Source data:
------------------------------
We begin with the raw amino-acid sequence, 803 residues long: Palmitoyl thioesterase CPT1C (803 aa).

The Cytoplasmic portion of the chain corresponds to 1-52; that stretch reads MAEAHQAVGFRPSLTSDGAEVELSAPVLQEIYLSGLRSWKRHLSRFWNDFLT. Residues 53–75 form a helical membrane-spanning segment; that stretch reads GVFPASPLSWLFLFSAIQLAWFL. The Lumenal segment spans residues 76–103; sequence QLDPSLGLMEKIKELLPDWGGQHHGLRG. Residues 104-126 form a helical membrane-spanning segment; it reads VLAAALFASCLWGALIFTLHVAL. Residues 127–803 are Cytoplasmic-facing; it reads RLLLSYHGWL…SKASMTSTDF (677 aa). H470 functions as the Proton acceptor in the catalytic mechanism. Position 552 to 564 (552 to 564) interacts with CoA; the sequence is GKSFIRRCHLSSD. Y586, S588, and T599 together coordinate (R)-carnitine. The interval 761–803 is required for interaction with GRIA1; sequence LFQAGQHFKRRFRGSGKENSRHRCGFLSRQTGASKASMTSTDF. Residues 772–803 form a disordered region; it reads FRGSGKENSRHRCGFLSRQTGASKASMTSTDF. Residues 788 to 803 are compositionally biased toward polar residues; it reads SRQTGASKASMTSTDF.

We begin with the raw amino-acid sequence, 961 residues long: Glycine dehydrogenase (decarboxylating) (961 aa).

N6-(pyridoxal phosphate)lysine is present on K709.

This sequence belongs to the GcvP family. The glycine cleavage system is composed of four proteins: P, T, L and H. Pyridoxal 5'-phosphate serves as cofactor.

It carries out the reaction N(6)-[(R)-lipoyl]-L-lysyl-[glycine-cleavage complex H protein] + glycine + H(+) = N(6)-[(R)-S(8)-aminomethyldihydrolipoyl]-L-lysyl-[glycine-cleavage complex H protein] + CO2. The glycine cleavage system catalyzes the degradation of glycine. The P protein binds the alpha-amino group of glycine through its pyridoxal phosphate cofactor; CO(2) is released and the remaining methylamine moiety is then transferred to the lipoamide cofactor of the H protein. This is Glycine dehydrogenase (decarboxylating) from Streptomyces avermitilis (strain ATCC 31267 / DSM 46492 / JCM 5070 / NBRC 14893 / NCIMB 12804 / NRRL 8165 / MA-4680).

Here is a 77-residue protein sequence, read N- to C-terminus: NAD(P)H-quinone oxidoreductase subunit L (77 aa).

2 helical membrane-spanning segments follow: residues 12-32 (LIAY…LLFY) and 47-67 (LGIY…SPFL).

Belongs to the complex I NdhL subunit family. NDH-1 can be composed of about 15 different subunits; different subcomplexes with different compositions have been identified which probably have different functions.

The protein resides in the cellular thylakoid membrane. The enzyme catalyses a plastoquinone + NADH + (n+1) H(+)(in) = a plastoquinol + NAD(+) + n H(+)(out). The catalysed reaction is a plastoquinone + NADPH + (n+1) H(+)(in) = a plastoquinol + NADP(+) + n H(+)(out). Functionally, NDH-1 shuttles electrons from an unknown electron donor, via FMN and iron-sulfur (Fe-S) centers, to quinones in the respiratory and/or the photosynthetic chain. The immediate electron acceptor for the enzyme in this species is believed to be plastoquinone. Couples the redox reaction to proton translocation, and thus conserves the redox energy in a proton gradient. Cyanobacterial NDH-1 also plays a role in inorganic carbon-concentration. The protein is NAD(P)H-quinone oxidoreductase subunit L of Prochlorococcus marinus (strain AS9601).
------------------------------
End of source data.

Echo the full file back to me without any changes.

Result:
We begin with the raw amino-acid sequence, 803 residues long: Palmitoyl thioesterase CPT1C (803 aa).

The Cytoplasmic portion of the chain corresponds to 1-52; that stretch reads MAEAHQAVGFRPSLTSDGAEVELSAPVLQEIYLSGLRSWKRHLSRFWNDFLT. Residues 53–75 form a helical membrane-spanning segment; that stretch reads GVFPASPLSWLFLFSAIQLAWFL. The Lumenal segment spans residues 76–103; sequence QLDPSLGLMEKIKELLPDWGGQHHGLRG. Residues 104-126 form a helical membrane-spanning segment; it reads VLAAALFASCLWGALIFTLHVAL. Residues 127–803 are Cytoplasmic-facing; it reads RLLLSYHGWL…SKASMTSTDF (677 aa). H470 functions as the Proton acceptor in the catalytic mechanism. Position 552 to 564 (552 to 564) interacts with CoA; the sequence is GKSFIRRCHLSSD. Y586, S588, and T599 together coordinate (R)-carnitine. The interval 761–803 is required for interaction with GRIA1; sequence LFQAGQHFKRRFRGSGKENSRHRCGFLSRQTGASKASMTSTDF. Residues 772–803 form a disordered region; it reads FRGSGKENSRHRCGFLSRQTGASKASMTSTDF. Residues 788 to 803 are compositionally biased toward polar residues; it reads SRQTGASKASMTSTDF.

We begin with the raw amino-acid sequence, 961 residues long: Glycine dehydrogenase (decarboxylating) (961 aa).

N6-(pyridoxal phosphate)lysine is present on K709.

This sequence belongs to the GcvP family. The glycine cleavage system is composed of four proteins: P, T, L and H. Pyridoxal 5'-phosphate serves as cofactor.

It carries out the reaction N(6)-[(R)-lipoyl]-L-lysyl-[glycine-cleavage complex H protein] + glycine + H(+) = N(6)-[(R)-S(8)-aminomethyldihydrolipoyl]-L-lysyl-[glycine-cleavage complex H protein] + CO2. The glycine cleavage system catalyzes the degradation of glycine. The P protein binds the alpha-amino group of glycine through its pyridoxal phosphate cofactor; CO(2) is released and the remaining methylamine moiety is then transferred to the lipoamide cofactor of the H protein. This is Glycine dehydrogenase (decarboxylating) from Streptomyces avermitilis (strain ATCC 31267 / DSM 46492 / JCM 5070 / NBRC 14893 / NCIMB 12804 / NRRL 8165 / MA-4680).

Here is a 77-residue protein sequence, read N- to C-terminus: NAD(P)H-quinone oxidoreductase subunit L (77 aa).

2 helical membrane-spanning segments follow: residues 12-32 (LIAY…LLFY) and 47-67 (LGIY…SPFL).

Belongs to the complex I NdhL subunit family. NDH-1 can be composed of about 15 different subunits; different subcomplexes with different compositions have been identified which probably have different functions.

The protein resides in the cellular thylakoid membrane. The enzyme catalyses a plastoquinone + NADH + (n+1) H(+)(in) = a plastoquinol + NAD(+) + n H(+)(out). The catalysed reaction is a plastoquinone + NADPH + (n+1) H(+)(in) = a plastoquinol + NADP(+) + n H(+)(out). Functionally, NDH-1 shuttles electrons from an unknown electron donor, via FMN and iron-sulfur (Fe-S) centers, to quinones in the respiratory and/or the photosynthetic chain. The immediate electron acceptor for the enzyme in this species is believed to be plastoquinone. Couples the redox reaction to proton translocation, and thus conserves the redox energy in a proton gradient. Cyanobacterial NDH-1 also plays a role in inorganic carbon-concentration. The protein is NAD(P)H-quinone oxidoreductase subunit L of Prochlorococcus marinus (strain AS9601).